a blog by Sara Farquharson

what i'm reading: April 21

I got busy and then the world kind of collapsed. For a while I couldn’t care about much outside my immediate field of vision, but now I’ve settled into the new life of working remote and idly stressing about a different set of problems. I still have a job, might as well read more and try to get better at it.

Completed Books

I have been reading a lot of fiction.

  • Was lucky enough to get an advance copy of Martha Wells' new Murderbot novella Network Effect and it was everything I wanted a new Murderbot book to be.
  • Picked Elizabeth Moon’s Once a Hero off my bookshelf and read most of it, then went on a bit of a kick and re-read Surrender None and the end of Liar’s Oath before discovering that there are new books in the world of Paksenarrion. I borrowed the entire Paladin’s Legacy series from the library.
    • Oath of Fealty
    • Kings of the North
    • Echoes of Betrayal
    • Limits of Power
    • Crown of Renewal
  • Stumbled across a blog post by Jenny Trout and ended up reading the first two books in her The Boss series (as Abigail Barnette), sold by the concept of “if 50 Shades of Grey was written by someone who knows how kink works” and the fact that the first book was free. Not my normal genre but pleasingly well-written, covering a lot of complex topics and modelling of healthy communication. May not read any more though, contemporary romance isn’t my jam.

Current Books


Deliberately reading things that are not about current events, but not entirely avoiding the topic.



  • Clare Sudbery wrote a helpful practical example of refactoring a too-large class for martinfowler.com. I enjoy seeing real-life examples of theories I’ve read about.
  • The title From 48K lines of code to 10 is clickbait, since Gregor Martynus just moved all the code from a monolithic library to a bunch of plugins. Still, I found it timely since I have to write an app for the GitHub API and was looking at their SDKs anyway.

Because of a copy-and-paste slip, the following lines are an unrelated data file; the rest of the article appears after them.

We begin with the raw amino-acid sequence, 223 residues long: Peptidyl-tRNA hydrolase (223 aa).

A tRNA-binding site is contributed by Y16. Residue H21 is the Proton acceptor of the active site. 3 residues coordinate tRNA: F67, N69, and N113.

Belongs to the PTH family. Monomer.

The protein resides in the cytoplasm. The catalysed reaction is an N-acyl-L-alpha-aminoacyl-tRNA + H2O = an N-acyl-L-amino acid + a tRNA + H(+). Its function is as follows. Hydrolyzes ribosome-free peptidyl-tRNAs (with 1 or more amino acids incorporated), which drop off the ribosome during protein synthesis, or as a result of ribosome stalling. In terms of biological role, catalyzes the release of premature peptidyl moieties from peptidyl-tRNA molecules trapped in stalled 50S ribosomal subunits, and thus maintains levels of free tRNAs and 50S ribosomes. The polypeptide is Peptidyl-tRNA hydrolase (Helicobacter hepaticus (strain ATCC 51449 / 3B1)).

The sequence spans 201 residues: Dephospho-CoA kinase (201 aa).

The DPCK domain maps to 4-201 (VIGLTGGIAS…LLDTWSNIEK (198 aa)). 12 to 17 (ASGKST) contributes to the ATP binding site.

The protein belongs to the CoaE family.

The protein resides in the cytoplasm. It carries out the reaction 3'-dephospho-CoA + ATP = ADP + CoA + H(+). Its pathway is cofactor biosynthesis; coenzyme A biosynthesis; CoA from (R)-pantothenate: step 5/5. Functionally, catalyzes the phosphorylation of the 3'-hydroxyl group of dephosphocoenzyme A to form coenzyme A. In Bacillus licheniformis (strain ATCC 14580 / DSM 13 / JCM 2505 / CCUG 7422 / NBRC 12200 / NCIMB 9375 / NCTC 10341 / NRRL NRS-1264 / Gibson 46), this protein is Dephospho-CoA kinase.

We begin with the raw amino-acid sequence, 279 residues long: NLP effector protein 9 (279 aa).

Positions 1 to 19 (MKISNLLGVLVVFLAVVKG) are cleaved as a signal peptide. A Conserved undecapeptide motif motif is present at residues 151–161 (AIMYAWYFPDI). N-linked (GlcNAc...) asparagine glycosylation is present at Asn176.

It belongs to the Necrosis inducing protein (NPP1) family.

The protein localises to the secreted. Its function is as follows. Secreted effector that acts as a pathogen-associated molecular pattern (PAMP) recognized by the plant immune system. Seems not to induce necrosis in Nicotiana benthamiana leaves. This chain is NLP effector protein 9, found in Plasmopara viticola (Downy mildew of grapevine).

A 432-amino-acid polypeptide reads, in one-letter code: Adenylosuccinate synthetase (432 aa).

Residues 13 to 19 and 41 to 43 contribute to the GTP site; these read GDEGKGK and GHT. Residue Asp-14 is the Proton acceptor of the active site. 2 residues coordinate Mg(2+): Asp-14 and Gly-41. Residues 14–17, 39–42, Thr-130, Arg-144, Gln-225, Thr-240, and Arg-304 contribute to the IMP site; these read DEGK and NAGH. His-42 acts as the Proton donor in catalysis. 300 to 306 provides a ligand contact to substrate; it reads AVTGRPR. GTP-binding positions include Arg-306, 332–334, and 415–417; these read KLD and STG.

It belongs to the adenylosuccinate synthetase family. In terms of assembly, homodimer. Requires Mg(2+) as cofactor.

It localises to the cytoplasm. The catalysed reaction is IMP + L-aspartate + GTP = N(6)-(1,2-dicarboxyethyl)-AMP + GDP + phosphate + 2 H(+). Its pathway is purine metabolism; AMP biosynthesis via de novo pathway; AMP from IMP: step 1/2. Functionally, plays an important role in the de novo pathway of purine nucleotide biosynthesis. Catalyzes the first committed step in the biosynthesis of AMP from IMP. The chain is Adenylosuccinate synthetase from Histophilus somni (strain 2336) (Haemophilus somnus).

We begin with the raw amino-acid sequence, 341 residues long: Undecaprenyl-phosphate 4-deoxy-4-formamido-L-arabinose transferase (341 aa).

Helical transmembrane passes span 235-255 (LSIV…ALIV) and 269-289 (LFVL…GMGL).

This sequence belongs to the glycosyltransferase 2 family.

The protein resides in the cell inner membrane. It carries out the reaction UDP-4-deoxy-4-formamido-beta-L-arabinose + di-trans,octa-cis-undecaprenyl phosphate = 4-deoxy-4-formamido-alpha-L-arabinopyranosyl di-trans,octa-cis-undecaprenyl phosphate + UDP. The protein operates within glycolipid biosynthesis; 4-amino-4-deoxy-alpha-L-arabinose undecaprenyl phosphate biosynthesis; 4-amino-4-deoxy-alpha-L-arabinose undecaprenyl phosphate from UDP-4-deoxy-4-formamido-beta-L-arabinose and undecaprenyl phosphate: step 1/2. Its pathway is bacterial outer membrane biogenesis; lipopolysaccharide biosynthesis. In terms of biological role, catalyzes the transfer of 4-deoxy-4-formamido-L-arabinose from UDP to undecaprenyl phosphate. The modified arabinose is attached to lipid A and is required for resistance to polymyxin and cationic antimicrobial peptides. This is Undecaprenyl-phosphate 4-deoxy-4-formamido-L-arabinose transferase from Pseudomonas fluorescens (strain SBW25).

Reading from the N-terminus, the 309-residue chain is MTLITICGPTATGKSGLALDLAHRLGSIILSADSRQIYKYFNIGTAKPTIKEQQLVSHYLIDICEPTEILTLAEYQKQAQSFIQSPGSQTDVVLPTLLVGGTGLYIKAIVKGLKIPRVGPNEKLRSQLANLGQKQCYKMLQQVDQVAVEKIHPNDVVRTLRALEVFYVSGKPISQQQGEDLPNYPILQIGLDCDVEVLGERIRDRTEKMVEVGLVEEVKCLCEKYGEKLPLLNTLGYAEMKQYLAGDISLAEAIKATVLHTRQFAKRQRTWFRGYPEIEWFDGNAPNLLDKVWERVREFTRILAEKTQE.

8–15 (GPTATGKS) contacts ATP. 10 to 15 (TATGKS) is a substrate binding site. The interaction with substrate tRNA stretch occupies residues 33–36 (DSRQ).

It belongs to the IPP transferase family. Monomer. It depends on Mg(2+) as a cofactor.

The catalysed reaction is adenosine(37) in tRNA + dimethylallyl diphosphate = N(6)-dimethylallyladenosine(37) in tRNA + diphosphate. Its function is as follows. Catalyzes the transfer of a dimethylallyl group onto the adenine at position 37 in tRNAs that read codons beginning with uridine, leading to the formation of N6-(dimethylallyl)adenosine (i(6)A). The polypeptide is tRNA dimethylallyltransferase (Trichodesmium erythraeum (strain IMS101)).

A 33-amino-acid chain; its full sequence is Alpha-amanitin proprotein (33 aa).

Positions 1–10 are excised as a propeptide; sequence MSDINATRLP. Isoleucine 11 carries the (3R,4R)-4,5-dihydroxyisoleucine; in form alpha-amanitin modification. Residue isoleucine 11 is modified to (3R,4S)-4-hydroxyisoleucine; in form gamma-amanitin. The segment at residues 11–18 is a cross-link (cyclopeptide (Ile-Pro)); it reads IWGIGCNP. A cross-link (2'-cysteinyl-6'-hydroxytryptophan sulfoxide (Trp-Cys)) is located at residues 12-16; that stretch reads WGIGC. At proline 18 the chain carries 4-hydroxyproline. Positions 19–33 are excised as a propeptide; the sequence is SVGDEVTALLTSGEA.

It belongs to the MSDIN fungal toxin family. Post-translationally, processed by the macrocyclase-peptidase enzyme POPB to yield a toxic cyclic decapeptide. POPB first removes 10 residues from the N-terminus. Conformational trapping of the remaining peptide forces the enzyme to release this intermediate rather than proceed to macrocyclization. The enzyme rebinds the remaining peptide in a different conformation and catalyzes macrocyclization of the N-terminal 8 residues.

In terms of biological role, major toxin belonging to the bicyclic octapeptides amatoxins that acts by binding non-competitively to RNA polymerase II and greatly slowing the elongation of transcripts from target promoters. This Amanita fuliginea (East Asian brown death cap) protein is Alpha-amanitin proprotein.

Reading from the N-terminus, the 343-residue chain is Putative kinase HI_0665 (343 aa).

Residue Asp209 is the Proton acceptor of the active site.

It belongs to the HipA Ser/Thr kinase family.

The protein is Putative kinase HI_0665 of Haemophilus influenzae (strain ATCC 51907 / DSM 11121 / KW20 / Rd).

Random technical posts

  • In my new life working on Developer Experience I have to draw a lot more diagrams than I was accustomed to as a software developer. For that reason I paid attention to Using Modeling to Understand What’s Happening in a System, though I can’t think of where I’d use any of these particular diagrams.
  • In How to market yourself without being a celebrity Shawn Wang argues that it’s important to find a niche and stick to it, which is why I’ll never be famous in tech.
  • I enjoyed Dave Nicolette’s clarification of the purpose of code katas. Makes me want to get in the habit of doing them.
  • Lydia Hallie made some cool visualizations of git commands like merge, rebase, and cherry-pick. The more ways to model a concept I’m learning, the better!
  • I like the idea of observability that Honeycomb advocates, but the definition still feels a bit slippery if you’re not using their service. I appreciated Andy Dote’s Observability without Honeycomb. Turns out yes, we already do something like this, though I have ideas to improve it.
  • Stack Overflow’s Unfriendly Robot: automatically flagging unwelcoming comments by Jason Punyon and Kevin Montrose is a fun overview of the context and results of implementing an AI comment-flagging system.
  • Zara Cooper’s practical guide to writing technical specs contains far more than I have ever put into a spec and now I want to go back and fix them. Wish I’d found this when I was first made responsible for designing features!

The new work reality

  • It’s impossible to not sound like a robot when talking about layoffs, but Nobl’s How to Layoff Employees in a Humane Way at least sounds like an ethical robot? I am very lucky that this article doesn’t have any meaning for me personally, but I’m thinking a lot about everyone I know who has been on one side or another of pandemic-related downsizing.
  • Antonio Bertossi’s Six tips to bolster remote leadership and promote trust have a common thread of “be direct, communicate clearly, ditch unnecessary extras”. Good points to keep in mind as the weeks of remote work roll on.